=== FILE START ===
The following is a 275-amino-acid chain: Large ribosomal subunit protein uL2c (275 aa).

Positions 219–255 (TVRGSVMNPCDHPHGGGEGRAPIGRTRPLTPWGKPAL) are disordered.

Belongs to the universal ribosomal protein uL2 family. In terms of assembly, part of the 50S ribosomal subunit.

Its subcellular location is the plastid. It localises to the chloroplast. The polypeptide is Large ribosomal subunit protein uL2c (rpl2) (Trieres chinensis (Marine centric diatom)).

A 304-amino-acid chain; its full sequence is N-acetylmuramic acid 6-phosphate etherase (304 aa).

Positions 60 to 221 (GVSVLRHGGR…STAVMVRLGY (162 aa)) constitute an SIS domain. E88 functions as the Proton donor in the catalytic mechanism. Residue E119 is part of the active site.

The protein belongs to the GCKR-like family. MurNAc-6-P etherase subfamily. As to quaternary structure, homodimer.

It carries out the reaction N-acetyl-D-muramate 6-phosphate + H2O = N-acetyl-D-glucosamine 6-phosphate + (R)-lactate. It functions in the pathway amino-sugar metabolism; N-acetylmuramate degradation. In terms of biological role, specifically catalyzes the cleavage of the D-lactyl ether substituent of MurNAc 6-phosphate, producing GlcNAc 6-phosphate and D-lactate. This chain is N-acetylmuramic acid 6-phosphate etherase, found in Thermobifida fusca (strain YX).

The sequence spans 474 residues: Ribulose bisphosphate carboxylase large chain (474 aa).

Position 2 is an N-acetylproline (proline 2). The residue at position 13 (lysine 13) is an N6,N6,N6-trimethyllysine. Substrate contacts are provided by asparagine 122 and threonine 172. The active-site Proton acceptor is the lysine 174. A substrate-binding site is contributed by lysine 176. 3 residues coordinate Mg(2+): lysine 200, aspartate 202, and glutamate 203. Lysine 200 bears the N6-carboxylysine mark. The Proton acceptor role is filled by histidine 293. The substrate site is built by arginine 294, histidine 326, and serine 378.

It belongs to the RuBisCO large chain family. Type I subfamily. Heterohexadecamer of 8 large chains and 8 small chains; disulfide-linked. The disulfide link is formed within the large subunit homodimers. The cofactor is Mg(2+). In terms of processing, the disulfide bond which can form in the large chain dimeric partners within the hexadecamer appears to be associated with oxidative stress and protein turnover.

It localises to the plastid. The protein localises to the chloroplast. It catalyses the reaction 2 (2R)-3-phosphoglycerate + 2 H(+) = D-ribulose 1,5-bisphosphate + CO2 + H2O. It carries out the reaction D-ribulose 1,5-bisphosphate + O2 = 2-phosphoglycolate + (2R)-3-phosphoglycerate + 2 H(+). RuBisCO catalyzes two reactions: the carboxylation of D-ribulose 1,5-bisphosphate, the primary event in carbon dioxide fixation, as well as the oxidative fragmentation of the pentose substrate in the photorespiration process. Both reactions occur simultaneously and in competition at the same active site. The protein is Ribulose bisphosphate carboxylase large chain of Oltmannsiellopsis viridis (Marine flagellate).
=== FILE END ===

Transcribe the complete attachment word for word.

The following is a 275-amino-acid chain: Large ribosomal subunit protein uL2c (275 aa).

Positions 219–255 (TVRGSVMNPCDHPHGGGEGRAPIGRTRPLTPWGKPAL) are disordered.

Belongs to the universal ribosomal protein uL2 family. In terms of assembly, part of the 50S ribosomal subunit.

Its subcellular location is the plastid. It localises to the chloroplast. The polypeptide is Large ribosomal subunit protein uL2c (rpl2) (Trieres chinensis (Marine centric diatom)).

A 304-amino-acid chain; its full sequence is N-acetylmuramic acid 6-phosphate etherase (304 aa).

Positions 60 to 221 (GVSVLRHGGR…STAVMVRLGY (162 aa)) constitute an SIS domain. E88 functions as the Proton donor in the catalytic mechanism. Residue E119 is part of the active site.

The protein belongs to the GCKR-like family. MurNAc-6-P etherase subfamily. As to quaternary structure, homodimer.

It carries out the reaction N-acetyl-D-muramate 6-phosphate + H2O = N-acetyl-D-glucosamine 6-phosphate + (R)-lactate. It functions in the pathway amino-sugar metabolism; N-acetylmuramate degradation. In terms of biological role, specifically catalyzes the cleavage of the D-lactyl ether substituent of MurNAc 6-phosphate, producing GlcNAc 6-phosphate and D-lactate. This chain is N-acetylmuramic acid 6-phosphate etherase, found in Thermobifida fusca (strain YX).

The sequence spans 474 residues: Ribulose bisphosphate carboxylase large chain (474 aa).

Position 2 is an N-acetylproline (proline 2). The residue at position 13 (lysine 13) is an N6,N6,N6-trimethyllysine. Substrate contacts are provided by asparagine 122 and threonine 172. The active-site Proton acceptor is the lysine 174. A substrate-binding site is contributed by lysine 176. 3 residues coordinate Mg(2+): lysine 200, aspartate 202, and glutamate 203. Lysine 200 bears the N6-carboxylysine mark. The Proton acceptor role is filled by histidine 293. The substrate site is built by arginine 294, histidine 326, and serine 378.

It belongs to the RuBisCO large chain family. Type I subfamily. Heterohexadecamer of 8 large chains and 8 small chains; disulfide-linked. The disulfide link is formed within the large subunit homodimers. The cofactor is Mg(2+). In terms of processing, the disulfide bond which can form in the large chain dimeric partners within the hexadecamer appears to be associated with oxidative stress and protein turnover.

It localises to the plastid. The protein localises to the chloroplast. It catalyses the reaction 2 (2R)-3-phosphoglycerate + 2 H(+) = D-ribulose 1,5-bisphosphate + CO2 + H2O. It carries out the reaction D-ribulose 1,5-bisphosphate + O2 = 2-phosphoglycolate + (2R)-3-phosphoglycerate + 2 H(+). RuBisCO catalyzes two reactions: the carboxylation of D-ribulose 1,5-bisphosphate, the primary event in carbon dioxide fixation, as well as the oxidative fragmentation of the pentose substrate in the photorespiration process. Both reactions occur simultaneously and in competition at the same active site. The protein is Ribulose bisphosphate carboxylase large chain of Oltmannsiellopsis viridis (Marine flagellate).